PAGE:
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A Second Life for the Living-Wage Bill
Crain's New York
Daniel Massey

October 17, 2011
View the Original Article


Although revisions have failed to placate opponents, a measure to require jobs at some subsidized developments to pay at least $10 an hour will get a hearing, City Council Speaker Christine Quinn announced.

A bill that seeks to compel employers at subsidized developments to pay workers $10 an hour plus benefits, or $11.50 without benefits, will get a second hearing in the City Council, Speaker Christine Quinn said Monday.

Ms. Quinn’s announcement gives new life to the bill, which has been watered down since a May hearing in an attempt to make it palatable to opponents and easier for the speaker to bring to a vote. The hearing will be Nov. 22, a day after backers have scheduled a rally at Riverside Church to coincide with Thanksgiving week.

“The living-wage bill introduced last year has undergone significant amendments,” Ms. Quinn said in a statement. “Given all of the responsibilities of the council, it is appropriate that the new legislation is given a full public hearing.”

Among the changes, the new bill raises the subsidy threshold at which the living wage requirement would kick in to $1 million, from $100,000. It exempts small businesses with revenues of $5 million or less, up from $1 million or less in the old bill. And it carves out manufacturing business, projects that receive as-of-right subsidies, and commercial tenants in certain affordable housing developments. The measure reduces the requirement to pay a living wage to 10 years, from the original bill’s 30.

“Supporters of this bill have been very mindful of the concerns of our opposition, and we believe that the changes to this bill show a serious effort to address the issues raised,” said Bronx Borough President Ruben Diaz Jr.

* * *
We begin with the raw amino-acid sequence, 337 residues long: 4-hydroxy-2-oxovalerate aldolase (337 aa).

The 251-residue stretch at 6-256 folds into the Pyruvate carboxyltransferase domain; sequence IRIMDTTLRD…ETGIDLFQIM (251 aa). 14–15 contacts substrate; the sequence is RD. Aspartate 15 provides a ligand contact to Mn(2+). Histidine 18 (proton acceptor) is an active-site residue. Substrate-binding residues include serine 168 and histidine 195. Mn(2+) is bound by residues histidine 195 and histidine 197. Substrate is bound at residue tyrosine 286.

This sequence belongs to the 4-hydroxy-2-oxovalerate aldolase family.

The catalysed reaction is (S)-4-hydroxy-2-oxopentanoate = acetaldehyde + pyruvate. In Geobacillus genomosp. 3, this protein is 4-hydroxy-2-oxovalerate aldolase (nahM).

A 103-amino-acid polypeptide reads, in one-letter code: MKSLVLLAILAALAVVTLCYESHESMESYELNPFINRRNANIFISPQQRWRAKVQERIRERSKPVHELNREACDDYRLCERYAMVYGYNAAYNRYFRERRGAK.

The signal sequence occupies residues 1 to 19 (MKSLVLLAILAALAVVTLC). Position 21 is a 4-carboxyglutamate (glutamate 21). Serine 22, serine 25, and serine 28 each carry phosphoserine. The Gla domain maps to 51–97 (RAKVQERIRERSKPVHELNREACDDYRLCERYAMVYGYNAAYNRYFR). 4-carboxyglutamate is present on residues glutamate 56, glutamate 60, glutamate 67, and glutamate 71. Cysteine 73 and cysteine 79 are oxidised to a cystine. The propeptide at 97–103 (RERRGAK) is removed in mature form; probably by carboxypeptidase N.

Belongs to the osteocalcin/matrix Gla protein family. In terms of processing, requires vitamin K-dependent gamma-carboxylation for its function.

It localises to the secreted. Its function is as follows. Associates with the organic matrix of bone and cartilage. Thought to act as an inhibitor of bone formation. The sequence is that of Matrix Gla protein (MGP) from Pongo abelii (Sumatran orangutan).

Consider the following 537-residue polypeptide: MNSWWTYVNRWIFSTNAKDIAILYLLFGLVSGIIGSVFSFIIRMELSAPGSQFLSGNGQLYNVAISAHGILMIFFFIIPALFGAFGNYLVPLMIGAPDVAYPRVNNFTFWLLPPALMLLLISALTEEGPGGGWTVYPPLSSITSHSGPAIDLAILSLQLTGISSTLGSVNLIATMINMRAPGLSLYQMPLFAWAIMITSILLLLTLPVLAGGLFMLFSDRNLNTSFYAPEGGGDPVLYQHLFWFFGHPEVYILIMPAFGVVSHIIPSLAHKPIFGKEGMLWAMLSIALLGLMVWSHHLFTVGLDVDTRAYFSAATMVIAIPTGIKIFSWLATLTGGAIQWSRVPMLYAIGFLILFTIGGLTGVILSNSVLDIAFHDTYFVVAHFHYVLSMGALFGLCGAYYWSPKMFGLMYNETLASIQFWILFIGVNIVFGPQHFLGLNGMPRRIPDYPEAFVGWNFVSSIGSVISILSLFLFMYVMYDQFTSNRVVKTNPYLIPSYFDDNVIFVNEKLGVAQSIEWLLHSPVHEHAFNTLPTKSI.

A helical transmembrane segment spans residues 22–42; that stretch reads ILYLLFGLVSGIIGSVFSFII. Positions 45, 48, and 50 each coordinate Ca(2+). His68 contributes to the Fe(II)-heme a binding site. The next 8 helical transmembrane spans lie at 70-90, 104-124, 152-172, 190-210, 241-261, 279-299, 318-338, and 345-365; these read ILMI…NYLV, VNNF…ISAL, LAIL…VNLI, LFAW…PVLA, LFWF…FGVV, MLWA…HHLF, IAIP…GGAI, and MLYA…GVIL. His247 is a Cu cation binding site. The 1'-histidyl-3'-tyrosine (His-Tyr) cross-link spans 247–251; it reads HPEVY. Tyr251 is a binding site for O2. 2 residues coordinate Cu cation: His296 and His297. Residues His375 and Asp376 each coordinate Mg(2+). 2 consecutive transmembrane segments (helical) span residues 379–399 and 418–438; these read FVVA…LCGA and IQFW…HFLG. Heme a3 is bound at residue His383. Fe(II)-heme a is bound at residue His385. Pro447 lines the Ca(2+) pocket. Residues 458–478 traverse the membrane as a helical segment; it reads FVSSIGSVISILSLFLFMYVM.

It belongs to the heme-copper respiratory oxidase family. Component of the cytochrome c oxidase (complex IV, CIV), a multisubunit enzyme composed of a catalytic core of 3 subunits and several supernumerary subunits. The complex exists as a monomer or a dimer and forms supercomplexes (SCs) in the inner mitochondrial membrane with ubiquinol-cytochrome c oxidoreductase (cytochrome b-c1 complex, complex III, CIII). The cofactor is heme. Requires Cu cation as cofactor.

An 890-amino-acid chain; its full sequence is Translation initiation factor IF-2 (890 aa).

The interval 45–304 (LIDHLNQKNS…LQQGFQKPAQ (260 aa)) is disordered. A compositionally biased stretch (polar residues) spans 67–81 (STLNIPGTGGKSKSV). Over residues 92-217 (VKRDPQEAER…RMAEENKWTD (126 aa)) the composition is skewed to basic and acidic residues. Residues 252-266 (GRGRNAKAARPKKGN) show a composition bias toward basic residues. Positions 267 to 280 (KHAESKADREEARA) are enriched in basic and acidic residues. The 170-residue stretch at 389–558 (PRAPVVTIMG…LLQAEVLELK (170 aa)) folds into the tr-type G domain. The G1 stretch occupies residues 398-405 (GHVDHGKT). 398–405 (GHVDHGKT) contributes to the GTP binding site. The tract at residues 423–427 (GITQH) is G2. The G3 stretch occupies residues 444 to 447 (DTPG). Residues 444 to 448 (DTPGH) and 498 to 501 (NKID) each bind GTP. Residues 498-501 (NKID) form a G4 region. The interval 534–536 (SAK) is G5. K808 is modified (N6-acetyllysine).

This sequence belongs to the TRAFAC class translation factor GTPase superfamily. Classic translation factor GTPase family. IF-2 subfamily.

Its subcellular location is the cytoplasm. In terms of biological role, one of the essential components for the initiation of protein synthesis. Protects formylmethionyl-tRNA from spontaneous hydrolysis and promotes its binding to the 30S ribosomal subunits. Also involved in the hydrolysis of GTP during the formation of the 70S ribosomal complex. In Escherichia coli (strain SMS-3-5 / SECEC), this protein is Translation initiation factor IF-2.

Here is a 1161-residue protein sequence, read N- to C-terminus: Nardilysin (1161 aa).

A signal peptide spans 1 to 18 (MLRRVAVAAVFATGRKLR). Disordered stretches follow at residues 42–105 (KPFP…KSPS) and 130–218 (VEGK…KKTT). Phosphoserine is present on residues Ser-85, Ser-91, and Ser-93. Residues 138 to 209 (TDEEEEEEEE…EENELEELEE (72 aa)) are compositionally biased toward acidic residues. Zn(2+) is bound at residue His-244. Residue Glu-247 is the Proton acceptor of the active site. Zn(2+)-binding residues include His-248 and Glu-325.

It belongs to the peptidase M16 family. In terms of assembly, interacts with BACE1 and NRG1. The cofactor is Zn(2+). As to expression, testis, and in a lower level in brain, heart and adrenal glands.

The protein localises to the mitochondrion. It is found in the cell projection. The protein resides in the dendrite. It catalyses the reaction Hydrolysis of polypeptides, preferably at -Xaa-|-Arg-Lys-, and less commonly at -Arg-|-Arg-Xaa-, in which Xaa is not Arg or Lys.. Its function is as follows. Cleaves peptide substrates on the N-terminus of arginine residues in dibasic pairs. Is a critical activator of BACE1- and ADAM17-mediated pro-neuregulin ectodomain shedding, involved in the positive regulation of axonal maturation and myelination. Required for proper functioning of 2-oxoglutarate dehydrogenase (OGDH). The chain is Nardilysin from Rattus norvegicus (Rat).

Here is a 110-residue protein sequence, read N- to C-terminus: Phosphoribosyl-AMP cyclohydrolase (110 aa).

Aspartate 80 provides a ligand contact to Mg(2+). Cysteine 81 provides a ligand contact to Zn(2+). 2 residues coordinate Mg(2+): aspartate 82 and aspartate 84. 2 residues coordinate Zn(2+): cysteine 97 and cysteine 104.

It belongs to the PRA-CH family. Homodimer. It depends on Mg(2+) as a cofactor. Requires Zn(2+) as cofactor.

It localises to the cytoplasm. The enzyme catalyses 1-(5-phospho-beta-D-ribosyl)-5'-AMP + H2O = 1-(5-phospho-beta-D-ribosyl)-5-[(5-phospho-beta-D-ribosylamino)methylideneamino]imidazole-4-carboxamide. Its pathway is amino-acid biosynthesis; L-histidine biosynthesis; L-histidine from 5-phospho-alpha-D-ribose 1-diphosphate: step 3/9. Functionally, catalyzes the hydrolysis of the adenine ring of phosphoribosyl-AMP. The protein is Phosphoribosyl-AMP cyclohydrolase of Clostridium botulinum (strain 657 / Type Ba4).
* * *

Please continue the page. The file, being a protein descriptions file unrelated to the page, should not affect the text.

The announcement of the hearing comes just weeks after the city released a $1 million study that argues the bill would be a job-killer. The study, which was criticized by the bill’s proponents, said the bill would stifle development, particularly in the outer boroughs, and cost tens of thousands of jobs over the next 20 years.

“Amendments or no amendments, wage mandates don’t create jobs, and jobs are what we need today,” said Nancy Ploeger, president of the Manhattan Chamber of Commerce, which is part of a business coalition opposing the legislation. “We will be prepared for the hearing and go back ready to discuss the points we brought up in the first hearing.”

Proponents of the bill cheered Ms. Quinn’s move, though it does not necessarily mean the speaker intends to bring the measure to a vote. She held a hearing on a bill calling for mandatory paid sick days, then shelved it.

“We look forward to demonstrating at the next hearing that this bill has a lot of support and can play a critical role in reducing economic inequality and rebuilding the middle class in this city,” said a spokesman for Living Wage NYC, a coalition of labor and community groups led by the Retail, Wholesale and Department Store Union.

In her statement, the speaker was non-committal. She said that “jobs that pay a decent wage are a good thing because they mean a stronger working and middle class and a stronger city.” But she also said that “in light of the current economy, we in government are also required to do everything possible to keep jobs in New York City and to encourage business to create new jobs.”